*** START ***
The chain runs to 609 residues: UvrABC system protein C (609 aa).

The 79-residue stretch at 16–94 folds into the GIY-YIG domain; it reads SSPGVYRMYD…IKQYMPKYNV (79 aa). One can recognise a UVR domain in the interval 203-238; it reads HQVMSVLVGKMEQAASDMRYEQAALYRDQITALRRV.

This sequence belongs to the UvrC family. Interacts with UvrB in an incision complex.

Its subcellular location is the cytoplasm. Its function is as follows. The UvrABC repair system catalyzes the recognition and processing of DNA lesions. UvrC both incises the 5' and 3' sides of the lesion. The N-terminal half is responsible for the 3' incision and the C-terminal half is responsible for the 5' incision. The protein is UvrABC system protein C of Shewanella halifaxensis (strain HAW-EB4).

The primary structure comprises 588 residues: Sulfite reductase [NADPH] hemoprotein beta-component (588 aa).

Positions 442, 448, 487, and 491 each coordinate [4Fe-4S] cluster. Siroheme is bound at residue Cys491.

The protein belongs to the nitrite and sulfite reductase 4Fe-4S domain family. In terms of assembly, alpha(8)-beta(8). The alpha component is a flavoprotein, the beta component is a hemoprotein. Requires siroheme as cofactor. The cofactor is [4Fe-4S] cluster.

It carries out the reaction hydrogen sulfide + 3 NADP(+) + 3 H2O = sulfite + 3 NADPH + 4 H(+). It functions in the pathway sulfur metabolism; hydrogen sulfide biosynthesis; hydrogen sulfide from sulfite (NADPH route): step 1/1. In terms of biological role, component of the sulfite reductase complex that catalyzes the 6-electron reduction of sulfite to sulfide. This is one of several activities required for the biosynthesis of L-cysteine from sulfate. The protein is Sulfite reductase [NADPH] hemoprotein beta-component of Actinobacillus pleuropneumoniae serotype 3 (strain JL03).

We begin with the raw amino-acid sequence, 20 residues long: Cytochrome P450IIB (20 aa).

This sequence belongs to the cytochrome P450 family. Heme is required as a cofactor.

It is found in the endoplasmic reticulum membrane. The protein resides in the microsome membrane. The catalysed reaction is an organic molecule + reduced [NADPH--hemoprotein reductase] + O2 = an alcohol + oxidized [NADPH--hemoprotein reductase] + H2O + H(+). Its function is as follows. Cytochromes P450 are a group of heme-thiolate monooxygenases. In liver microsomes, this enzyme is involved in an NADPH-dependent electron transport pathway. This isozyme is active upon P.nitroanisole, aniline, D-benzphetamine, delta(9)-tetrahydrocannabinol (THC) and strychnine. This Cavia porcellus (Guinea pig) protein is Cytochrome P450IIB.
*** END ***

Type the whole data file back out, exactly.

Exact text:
The chain runs to 609 residues: UvrABC system protein C (609 aa).

The 79-residue stretch at 16–94 folds into the GIY-YIG domain; it reads SSPGVYRMYD…IKQYMPKYNV (79 aa). One can recognise a UVR domain in the interval 203-238; it reads HQVMSVLVGKMEQAASDMRYEQAALYRDQITALRRV.

This sequence belongs to the UvrC family. Interacts with UvrB in an incision complex.

Its subcellular location is the cytoplasm. Its function is as follows. The UvrABC repair system catalyzes the recognition and processing of DNA lesions. UvrC both incises the 5' and 3' sides of the lesion. The N-terminal half is responsible for the 3' incision and the C-terminal half is responsible for the 5' incision. The protein is UvrABC system protein C of Shewanella halifaxensis (strain HAW-EB4).

The primary structure comprises 588 residues: Sulfite reductase [NADPH] hemoprotein beta-component (588 aa).

Positions 442, 448, 487, and 491 each coordinate [4Fe-4S] cluster. Siroheme is bound at residue Cys491.

The protein belongs to the nitrite and sulfite reductase 4Fe-4S domain family. In terms of assembly, alpha(8)-beta(8). The alpha component is a flavoprotein, the beta component is a hemoprotein. Requires siroheme as cofactor. The cofactor is [4Fe-4S] cluster.

It carries out the reaction hydrogen sulfide + 3 NADP(+) + 3 H2O = sulfite + 3 NADPH + 4 H(+). It functions in the pathway sulfur metabolism; hydrogen sulfide biosynthesis; hydrogen sulfide from sulfite (NADPH route): step 1/1. In terms of biological role, component of the sulfite reductase complex that catalyzes the 6-electron reduction of sulfite to sulfide. This is one of several activities required for the biosynthesis of L-cysteine from sulfate. The protein is Sulfite reductase [NADPH] hemoprotein beta-component of Actinobacillus pleuropneumoniae serotype 3 (strain JL03).

We begin with the raw amino-acid sequence, 20 residues long: Cytochrome P450IIB (20 aa).

This sequence belongs to the cytochrome P450 family. Heme is required as a cofactor.

It is found in the endoplasmic reticulum membrane. The protein resides in the microsome membrane. The catalysed reaction is an organic molecule + reduced [NADPH--hemoprotein reductase] + O2 = an alcohol + oxidized [NADPH--hemoprotein reductase] + H2O + H(+). Its function is as follows. Cytochromes P450 are a group of heme-thiolate monooxygenases. In liver microsomes, this enzyme is involved in an NADPH-dependent electron transport pathway. This isozyme is active upon P.nitroanisole, aniline, D-benzphetamine, delta(9)-tetrahydrocannabinol (THC) and strychnine. This Cavia porcellus (Guinea pig) protein is Cytochrome P450IIB.